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PVA file format is a proprietary file format used by the software that comes with the TechnoTrend/Hauppauge/Siemens/Galaxis DVB cards.

It's a very close cousin of MPEG-2 used by DVD.

MultiDec 8.0 uses this format too for storing video recordings!

Downside of this format is that the Windows Media Player is not able to play these files back. The codec is missing. So you will always need either MultiDec or the Hauppauge/Technotrend software.

Note: For MPEG2 playback, you will need a MPEG2 codec, which is not included in Windows. DVD playback software (you don't need a DVDrom for that) come with such a codec. For example PowerDVD and WinDVD.

Note: PVAstrumento is the way to go, it offers everything you will need for converting files.

Internett by Satellite

Page overview

What is PVA ?

PVA file format is a proprietary file format used by the software that comes with the TechnoTrend/Hauppauge/Siemens/Galaxis DVB cards. It's a very close cousin of MPEG-2 used by DVD.

So Why use a non-standard fileformat ?

I don't know, maybe this is the fastest and easiest way to record video from satellite reception.
Or maybe the difference is to be found in the difference between streaming MPEG2 and MPEG2 used by a DVD dics (ie. "Program").

It's also been said (I did not verify this) that PVA is the format that is the closed possible file format that matches the data format used by the Texas Instruments chipset on the DVB cards.

The PVA files are the files generated by the VCR included with the TV & Radio application. When selecting the VCR a window will appear offering recording and playback capabilities.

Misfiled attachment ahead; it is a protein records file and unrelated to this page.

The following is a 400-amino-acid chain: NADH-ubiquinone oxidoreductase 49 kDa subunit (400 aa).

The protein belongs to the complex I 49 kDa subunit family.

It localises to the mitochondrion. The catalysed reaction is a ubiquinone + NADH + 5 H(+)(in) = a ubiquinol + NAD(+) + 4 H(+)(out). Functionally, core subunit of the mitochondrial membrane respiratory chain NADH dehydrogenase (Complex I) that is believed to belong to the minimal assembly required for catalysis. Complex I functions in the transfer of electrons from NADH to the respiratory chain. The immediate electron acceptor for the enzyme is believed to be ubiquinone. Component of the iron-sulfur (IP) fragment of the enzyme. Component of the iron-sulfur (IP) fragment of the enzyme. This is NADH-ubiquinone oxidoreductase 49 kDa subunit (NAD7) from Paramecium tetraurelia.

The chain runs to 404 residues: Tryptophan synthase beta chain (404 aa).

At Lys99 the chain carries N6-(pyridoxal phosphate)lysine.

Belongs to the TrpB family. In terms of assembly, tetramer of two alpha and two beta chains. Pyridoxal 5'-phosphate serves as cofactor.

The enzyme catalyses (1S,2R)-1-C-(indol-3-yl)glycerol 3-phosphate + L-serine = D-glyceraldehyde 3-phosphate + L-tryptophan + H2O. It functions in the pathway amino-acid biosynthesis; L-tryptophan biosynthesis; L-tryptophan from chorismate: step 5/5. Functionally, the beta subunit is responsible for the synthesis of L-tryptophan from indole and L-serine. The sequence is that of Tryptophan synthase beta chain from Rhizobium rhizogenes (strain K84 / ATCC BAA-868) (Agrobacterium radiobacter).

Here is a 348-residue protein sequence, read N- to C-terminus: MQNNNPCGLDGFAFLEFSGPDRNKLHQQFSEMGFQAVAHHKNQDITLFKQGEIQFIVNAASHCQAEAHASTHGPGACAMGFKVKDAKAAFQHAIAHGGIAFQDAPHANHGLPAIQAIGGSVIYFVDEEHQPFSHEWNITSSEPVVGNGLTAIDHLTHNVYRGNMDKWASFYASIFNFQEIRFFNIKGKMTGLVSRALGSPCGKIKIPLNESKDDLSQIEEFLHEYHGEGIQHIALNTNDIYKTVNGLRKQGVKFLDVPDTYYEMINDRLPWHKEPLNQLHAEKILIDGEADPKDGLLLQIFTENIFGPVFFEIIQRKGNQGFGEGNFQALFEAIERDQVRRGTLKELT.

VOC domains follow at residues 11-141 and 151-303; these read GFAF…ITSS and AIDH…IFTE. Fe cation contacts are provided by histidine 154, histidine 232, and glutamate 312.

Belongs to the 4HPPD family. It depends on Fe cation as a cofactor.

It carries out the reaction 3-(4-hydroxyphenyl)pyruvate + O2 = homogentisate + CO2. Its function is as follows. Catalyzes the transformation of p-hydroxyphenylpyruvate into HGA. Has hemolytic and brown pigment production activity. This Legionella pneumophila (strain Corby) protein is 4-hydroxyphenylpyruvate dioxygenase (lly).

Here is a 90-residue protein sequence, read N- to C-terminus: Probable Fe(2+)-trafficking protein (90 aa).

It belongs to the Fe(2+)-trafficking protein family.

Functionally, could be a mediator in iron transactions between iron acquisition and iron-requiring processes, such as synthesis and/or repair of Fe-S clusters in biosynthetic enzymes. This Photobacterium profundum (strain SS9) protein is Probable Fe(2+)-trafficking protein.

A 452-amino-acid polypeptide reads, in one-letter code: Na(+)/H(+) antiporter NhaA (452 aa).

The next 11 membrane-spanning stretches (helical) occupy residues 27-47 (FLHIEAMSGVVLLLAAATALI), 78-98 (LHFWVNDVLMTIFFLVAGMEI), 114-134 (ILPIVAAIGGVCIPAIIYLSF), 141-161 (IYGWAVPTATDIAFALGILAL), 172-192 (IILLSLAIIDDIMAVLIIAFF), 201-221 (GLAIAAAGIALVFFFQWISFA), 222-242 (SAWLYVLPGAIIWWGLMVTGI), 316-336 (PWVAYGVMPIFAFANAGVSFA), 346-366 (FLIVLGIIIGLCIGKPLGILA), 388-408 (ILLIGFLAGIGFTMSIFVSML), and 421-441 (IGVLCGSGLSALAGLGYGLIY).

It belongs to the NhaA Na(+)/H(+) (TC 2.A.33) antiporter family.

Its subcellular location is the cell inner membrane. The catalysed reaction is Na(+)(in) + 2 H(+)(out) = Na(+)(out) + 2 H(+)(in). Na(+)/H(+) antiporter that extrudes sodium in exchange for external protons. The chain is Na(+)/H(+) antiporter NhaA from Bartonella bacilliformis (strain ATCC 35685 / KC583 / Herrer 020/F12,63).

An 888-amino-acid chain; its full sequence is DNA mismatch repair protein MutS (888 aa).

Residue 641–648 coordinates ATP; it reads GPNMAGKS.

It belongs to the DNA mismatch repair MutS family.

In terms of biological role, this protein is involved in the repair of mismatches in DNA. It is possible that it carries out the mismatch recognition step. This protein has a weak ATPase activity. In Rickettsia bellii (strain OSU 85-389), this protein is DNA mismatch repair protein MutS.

Note: MultiDec 8.0 uses this format too!

Unfortunally, the files generated by the VCR can't be playback on conventional software. You must have the VCR in order to play these files.

The trick now is to convert the files to (for example) MPEG-2 so DVD-playback software can handle these files. Or even better (if you have the proper CODECs installed on your PC) play these files using the Windows Mediaplayer.

Converting is done with the PVAstrumento application or by using a few commandline applications.


Let's start with the question where you can get PVAstrumento: well HERE ... it's a tool for creating decent MPEG2 program files, and is written by Wiljo Heinen at his website you can download the most recent version.

After unpacking the Zip file, you will find the application ("PVAStrumento.exe") in the GUI directory. Double clikc it to start the program.


The program works pretty straight forward. If you have the need for using the more advanced options, please read the included help-file - it is a very good and usefull help-file!

Step 1: Open the PVA file you wish to convert (click the "..." button).

Step 2: Click the "make ps" button.

PVAstrumento - ready for conversion ....

Step 3: Click the "Start" button to start conversion.

Now it's just a matter of waiting.

The tools I mention next, are more or less advanced command line tools, that are basically not needed since PVAstrumento covers it all.


Converts the PVA file into two files: one M2V (MPEG-2 Video) and one MP2 (MPEG-2 Audio).

Most playback/editing software support these fileformats. Also notice the seperate files (tricky to watch video first and listen to the audio later, isn't it :). Download PVA-2-MPEG here.

How to use it:


pvaext file.pva

Converts "file.pva" to "file.mp2" (Audio) and "file.m2v" (Video)


pvaext [-i] file.pva [audio] [video]

include invalid frames in copy
don't remove the PES-data from the Audiostream (results in a MPP-file)
filename of the Audiostream (MP2-file)
filename of the Videostream (M2V-file)


This program is a lot shorter and a lot faster. The downside: you don't have the extended options (do you need them ?). Download PVADeMux here.

How to use it:


pvademux file.pva

Converts "file.pva" to "file.mp2" (Audio) and "file.m2v" (Video)

Multiplexing it to 1 file

There are a lot of tools outthere to multiplex these files again to one MPG2 Video/Audio file or even convert them to MPEG-1 (VideoCD) and burn it on a CDR/CDRW so you can play these back on a regular DVD player (if the DVD player is capable of reading CDR/CDRW).

The best program for this is Womble's MPG-VCR, unfortunally not free.

How do I playback MPEG files ?

Well, for MPEG-1, Media player will be sufficient.

For MPEG-2 you will need a so called codec. An MPEG-2 codec comes with DVD-playback software like PowerDVD and WinDVD.





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